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A History of British Working Class Literature
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Book description

A History of British Working-Class Literature examines the rich contributions of working-class writers in Great Britain from 1700 to the present. Since the early eighteenth century the phenomenon of working-class writing has been recognised, but almost invariably co-opted in some ultimately distorting manner, whether as examples of 'natural genius'; a Victorian self-improvement ethic; or as an aspect of the heroic workers of nineteenth- and twentieth-century radical culture. The present work contrastingly applies a wide variety of interpretive approaches to this literature. Essays on more familiar topics, such as the 'agrarian idyll' of John Clare, are mixed with entirely new areas in the field like working-class women's 'life-narratives'. This authoritative and comprehensive History explores a wide range of genres such as travel writing, the verse-epistle, the elegy and novels, while covering aspects of Welsh, Scottish, Ulster/Irish culture and transatlantic perspectives.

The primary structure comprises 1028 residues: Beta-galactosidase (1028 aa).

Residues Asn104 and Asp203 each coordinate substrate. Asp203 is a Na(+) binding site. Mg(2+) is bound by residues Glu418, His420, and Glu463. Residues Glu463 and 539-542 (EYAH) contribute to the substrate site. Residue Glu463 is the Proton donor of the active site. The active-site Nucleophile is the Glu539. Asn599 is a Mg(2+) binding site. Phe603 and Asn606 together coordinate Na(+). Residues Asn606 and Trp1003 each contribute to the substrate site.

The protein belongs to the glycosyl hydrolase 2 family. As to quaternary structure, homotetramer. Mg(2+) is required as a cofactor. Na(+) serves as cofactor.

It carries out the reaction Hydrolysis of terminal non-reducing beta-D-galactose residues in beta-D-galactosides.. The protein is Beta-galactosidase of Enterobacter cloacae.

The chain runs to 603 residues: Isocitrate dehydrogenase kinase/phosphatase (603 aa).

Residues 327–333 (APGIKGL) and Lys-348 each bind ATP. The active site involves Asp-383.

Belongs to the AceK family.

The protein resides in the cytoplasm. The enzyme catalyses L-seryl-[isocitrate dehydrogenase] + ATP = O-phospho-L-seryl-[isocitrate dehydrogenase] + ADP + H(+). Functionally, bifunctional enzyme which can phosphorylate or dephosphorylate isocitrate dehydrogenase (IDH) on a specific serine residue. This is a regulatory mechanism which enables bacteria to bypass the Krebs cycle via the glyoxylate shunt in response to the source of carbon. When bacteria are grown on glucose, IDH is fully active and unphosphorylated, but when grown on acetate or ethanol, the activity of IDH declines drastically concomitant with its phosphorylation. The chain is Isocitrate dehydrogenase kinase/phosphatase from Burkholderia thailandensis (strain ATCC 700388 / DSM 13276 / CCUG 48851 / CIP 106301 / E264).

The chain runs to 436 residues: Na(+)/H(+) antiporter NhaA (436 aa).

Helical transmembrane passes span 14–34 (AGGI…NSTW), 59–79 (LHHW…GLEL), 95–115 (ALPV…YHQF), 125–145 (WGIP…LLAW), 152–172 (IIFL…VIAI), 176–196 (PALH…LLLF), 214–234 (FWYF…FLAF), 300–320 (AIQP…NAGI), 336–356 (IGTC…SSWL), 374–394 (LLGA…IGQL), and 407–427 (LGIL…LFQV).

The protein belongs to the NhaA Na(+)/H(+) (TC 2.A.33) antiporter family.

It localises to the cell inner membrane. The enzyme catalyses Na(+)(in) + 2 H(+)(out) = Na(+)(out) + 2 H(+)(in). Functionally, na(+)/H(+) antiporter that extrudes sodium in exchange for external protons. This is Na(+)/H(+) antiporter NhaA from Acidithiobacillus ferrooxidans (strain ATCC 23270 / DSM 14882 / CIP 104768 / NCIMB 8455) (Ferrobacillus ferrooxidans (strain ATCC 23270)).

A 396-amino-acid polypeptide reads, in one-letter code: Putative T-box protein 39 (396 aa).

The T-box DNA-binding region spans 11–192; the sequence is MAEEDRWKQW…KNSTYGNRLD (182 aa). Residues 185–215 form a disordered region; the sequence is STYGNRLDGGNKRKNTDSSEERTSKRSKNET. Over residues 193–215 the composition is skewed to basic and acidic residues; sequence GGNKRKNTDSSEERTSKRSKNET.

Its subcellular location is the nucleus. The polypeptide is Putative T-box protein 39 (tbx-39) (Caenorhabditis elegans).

Reviews

'A History of British Working Class Literature consists of 25 essays by more than 30 contributors hailing from the US, the UK, and Germany. This reviewer cannot imagine a more comprehensive commentary on this much-neglected topic. … This reviewer recommends every essay in this splendid collection, because singling out some is to implicitly and unfairly devalue others. … This collection is a must read for those interested in politics and literature. … Summing Up: Essential. Upper-division undergraduates through faculty.'

L. A. Brewer Source: Choice

‘Goodridge and Keegan’s book is a timely contribution to the literary, social, and political study of working-class writing, emphasising the continuing significance of class in British society and literature.’

Steve Padley Source: Key Words: A Journal of Cultural Materialism

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